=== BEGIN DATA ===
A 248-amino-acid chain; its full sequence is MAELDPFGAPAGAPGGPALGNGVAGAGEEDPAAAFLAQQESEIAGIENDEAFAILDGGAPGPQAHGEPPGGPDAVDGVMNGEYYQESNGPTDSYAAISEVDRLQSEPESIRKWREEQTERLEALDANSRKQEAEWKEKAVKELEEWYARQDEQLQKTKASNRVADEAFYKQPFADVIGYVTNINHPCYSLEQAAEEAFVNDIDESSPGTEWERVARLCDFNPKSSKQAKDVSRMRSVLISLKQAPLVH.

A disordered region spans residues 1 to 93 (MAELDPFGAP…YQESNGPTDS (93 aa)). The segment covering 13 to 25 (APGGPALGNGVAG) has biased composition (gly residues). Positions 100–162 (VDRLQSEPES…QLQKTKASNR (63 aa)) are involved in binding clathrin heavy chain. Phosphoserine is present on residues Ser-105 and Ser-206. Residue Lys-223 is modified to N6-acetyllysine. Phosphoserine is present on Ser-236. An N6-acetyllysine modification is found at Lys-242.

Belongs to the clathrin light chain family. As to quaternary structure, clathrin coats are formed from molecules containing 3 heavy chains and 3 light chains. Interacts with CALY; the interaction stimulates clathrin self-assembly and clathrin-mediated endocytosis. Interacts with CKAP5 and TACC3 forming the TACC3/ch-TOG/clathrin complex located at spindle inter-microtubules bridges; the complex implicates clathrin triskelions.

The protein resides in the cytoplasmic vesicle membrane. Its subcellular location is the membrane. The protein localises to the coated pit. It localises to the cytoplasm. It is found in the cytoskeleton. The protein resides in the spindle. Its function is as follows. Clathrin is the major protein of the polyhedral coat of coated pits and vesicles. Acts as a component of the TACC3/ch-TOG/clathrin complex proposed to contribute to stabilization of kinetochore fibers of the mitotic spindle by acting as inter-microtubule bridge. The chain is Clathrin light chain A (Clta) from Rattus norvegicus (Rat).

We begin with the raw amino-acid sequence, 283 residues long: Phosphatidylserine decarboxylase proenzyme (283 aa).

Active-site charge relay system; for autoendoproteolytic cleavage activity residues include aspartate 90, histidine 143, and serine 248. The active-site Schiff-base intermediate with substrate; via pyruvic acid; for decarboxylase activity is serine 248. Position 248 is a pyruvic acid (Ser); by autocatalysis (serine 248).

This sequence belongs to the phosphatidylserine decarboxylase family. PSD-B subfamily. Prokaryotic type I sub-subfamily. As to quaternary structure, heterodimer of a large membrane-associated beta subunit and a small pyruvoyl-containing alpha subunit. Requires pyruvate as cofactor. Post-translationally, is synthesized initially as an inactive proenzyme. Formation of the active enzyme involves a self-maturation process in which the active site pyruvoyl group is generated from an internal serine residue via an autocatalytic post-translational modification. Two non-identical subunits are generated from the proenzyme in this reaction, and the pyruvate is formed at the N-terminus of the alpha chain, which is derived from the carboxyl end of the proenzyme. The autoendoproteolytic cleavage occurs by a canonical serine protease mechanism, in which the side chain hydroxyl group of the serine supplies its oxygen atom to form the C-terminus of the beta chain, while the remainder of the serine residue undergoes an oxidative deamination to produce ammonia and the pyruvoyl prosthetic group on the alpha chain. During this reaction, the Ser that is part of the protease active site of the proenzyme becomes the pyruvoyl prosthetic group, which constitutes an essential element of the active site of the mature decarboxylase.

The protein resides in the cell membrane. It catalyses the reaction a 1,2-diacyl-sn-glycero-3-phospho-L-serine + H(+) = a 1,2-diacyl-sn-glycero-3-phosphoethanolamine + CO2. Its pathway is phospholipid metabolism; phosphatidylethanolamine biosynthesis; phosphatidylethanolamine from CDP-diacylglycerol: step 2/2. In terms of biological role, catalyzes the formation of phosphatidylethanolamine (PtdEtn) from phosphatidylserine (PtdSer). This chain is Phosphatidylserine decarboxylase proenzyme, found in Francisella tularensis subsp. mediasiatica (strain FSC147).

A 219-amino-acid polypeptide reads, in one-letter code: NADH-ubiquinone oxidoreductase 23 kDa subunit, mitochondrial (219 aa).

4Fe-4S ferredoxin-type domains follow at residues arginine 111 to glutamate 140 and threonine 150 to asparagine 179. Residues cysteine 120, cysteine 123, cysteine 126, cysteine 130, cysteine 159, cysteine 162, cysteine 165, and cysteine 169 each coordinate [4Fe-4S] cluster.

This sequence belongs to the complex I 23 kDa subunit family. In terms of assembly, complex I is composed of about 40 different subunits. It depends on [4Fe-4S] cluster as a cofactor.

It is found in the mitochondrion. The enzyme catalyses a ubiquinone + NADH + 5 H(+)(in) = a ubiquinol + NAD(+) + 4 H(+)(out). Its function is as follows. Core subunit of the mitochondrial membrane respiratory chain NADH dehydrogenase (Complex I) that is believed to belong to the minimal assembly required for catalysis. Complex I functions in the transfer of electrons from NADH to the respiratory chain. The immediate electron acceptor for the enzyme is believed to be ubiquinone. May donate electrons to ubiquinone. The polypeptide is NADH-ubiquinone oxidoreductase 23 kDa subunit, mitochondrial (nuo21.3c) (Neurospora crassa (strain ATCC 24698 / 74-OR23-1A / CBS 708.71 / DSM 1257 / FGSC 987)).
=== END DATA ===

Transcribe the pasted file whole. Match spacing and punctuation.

A 248-amino-acid chain; its full sequence is MAELDPFGAPAGAPGGPALGNGVAGAGEEDPAAAFLAQQESEIAGIENDEAFAILDGGAPGPQAHGEPPGGPDAVDGVMNGEYYQESNGPTDSYAAISEVDRLQSEPESIRKWREEQTERLEALDANSRKQEAEWKEKAVKELEEWYARQDEQLQKTKASNRVADEAFYKQPFADVIGYVTNINHPCYSLEQAAEEAFVNDIDESSPGTEWERVARLCDFNPKSSKQAKDVSRMRSVLISLKQAPLVH.

A disordered region spans residues 1 to 93 (MAELDPFGAP…YQESNGPTDS (93 aa)). The segment covering 13 to 25 (APGGPALGNGVAG) has biased composition (gly residues). Positions 100–162 (VDRLQSEPES…QLQKTKASNR (63 aa)) are involved in binding clathrin heavy chain. Phosphoserine is present on residues Ser-105 and Ser-206. Residue Lys-223 is modified to N6-acetyllysine. Phosphoserine is present on Ser-236. An N6-acetyllysine modification is found at Lys-242.

Belongs to the clathrin light chain family. As to quaternary structure, clathrin coats are formed from molecules containing 3 heavy chains and 3 light chains. Interacts with CALY; the interaction stimulates clathrin self-assembly and clathrin-mediated endocytosis. Interacts with CKAP5 and TACC3 forming the TACC3/ch-TOG/clathrin complex located at spindle inter-microtubules bridges; the complex implicates clathrin triskelions.

The protein resides in the cytoplasmic vesicle membrane. Its subcellular location is the membrane. The protein localises to the coated pit. It localises to the cytoplasm. It is found in the cytoskeleton. The protein resides in the spindle. Its function is as follows. Clathrin is the major protein of the polyhedral coat of coated pits and vesicles. Acts as a component of the TACC3/ch-TOG/clathrin complex proposed to contribute to stabilization of kinetochore fibers of the mitotic spindle by acting as inter-microtubule bridge. The chain is Clathrin light chain A (Clta) from Rattus norvegicus (Rat).

We begin with the raw amino-acid sequence, 283 residues long: Phosphatidylserine decarboxylase proenzyme (283 aa).

Active-site charge relay system; for autoendoproteolytic cleavage activity residues include aspartate 90, histidine 143, and serine 248. The active-site Schiff-base intermediate with substrate; via pyruvic acid; for decarboxylase activity is serine 248. Position 248 is a pyruvic acid (Ser); by autocatalysis (serine 248).

This sequence belongs to the phosphatidylserine decarboxylase family. PSD-B subfamily. Prokaryotic type I sub-subfamily. As to quaternary structure, heterodimer of a large membrane-associated beta subunit and a small pyruvoyl-containing alpha subunit. Requires pyruvate as cofactor. Post-translationally, is synthesized initially as an inactive proenzyme. Formation of the active enzyme involves a self-maturation process in which the active site pyruvoyl group is generated from an internal serine residue via an autocatalytic post-translational modification. Two non-identical subunits are generated from the proenzyme in this reaction, and the pyruvate is formed at the N-terminus of the alpha chain, which is derived from the carboxyl end of the proenzyme. The autoendoproteolytic cleavage occurs by a canonical serine protease mechanism, in which the side chain hydroxyl group of the serine supplies its oxygen atom to form the C-terminus of the beta chain, while the remainder of the serine residue undergoes an oxidative deamination to produce ammonia and the pyruvoyl prosthetic group on the alpha chain. During this reaction, the Ser that is part of the protease active site of the proenzyme becomes the pyruvoyl prosthetic group, which constitutes an essential element of the active site of the mature decarboxylase.

The protein resides in the cell membrane. It catalyses the reaction a 1,2-diacyl-sn-glycero-3-phospho-L-serine + H(+) = a 1,2-diacyl-sn-glycero-3-phosphoethanolamine + CO2. Its pathway is phospholipid metabolism; phosphatidylethanolamine biosynthesis; phosphatidylethanolamine from CDP-diacylglycerol: step 2/2. In terms of biological role, catalyzes the formation of phosphatidylethanolamine (PtdEtn) from phosphatidylserine (PtdSer). This chain is Phosphatidylserine decarboxylase proenzyme, found in Francisella tularensis subsp. mediasiatica (strain FSC147).

A 219-amino-acid polypeptide reads, in one-letter code: NADH-ubiquinone oxidoreductase 23 kDa subunit, mitochondrial (219 aa).

4Fe-4S ferredoxin-type domains follow at residues arginine 111 to glutamate 140 and threonine 150 to asparagine 179. Residues cysteine 120, cysteine 123, cysteine 126, cysteine 130, cysteine 159, cysteine 162, cysteine 165, and cysteine 169 each coordinate [4Fe-4S] cluster.

This sequence belongs to the complex I 23 kDa subunit family. In terms of assembly, complex I is composed of about 40 different subunits. It depends on [4Fe-4S] cluster as a cofactor.

It is found in the mitochondrion. The enzyme catalyses a ubiquinone + NADH + 5 H(+)(in) = a ubiquinol + NAD(+) + 4 H(+)(out). Its function is as follows. Core subunit of the mitochondrial membrane respiratory chain NADH dehydrogenase (Complex I) that is believed to belong to the minimal assembly required for catalysis. Complex I functions in the transfer of electrons from NADH to the respiratory chain. The immediate electron acceptor for the enzyme is believed to be ubiquinone. May donate electrons to ubiquinone. The polypeptide is NADH-ubiquinone oxidoreductase 23 kDa subunit, mitochondrial (nuo21.3c) (Neurospora crassa (strain ATCC 24698 / 74-OR23-1A / CBS 708.71 / DSM 1257 / FGSC 987)).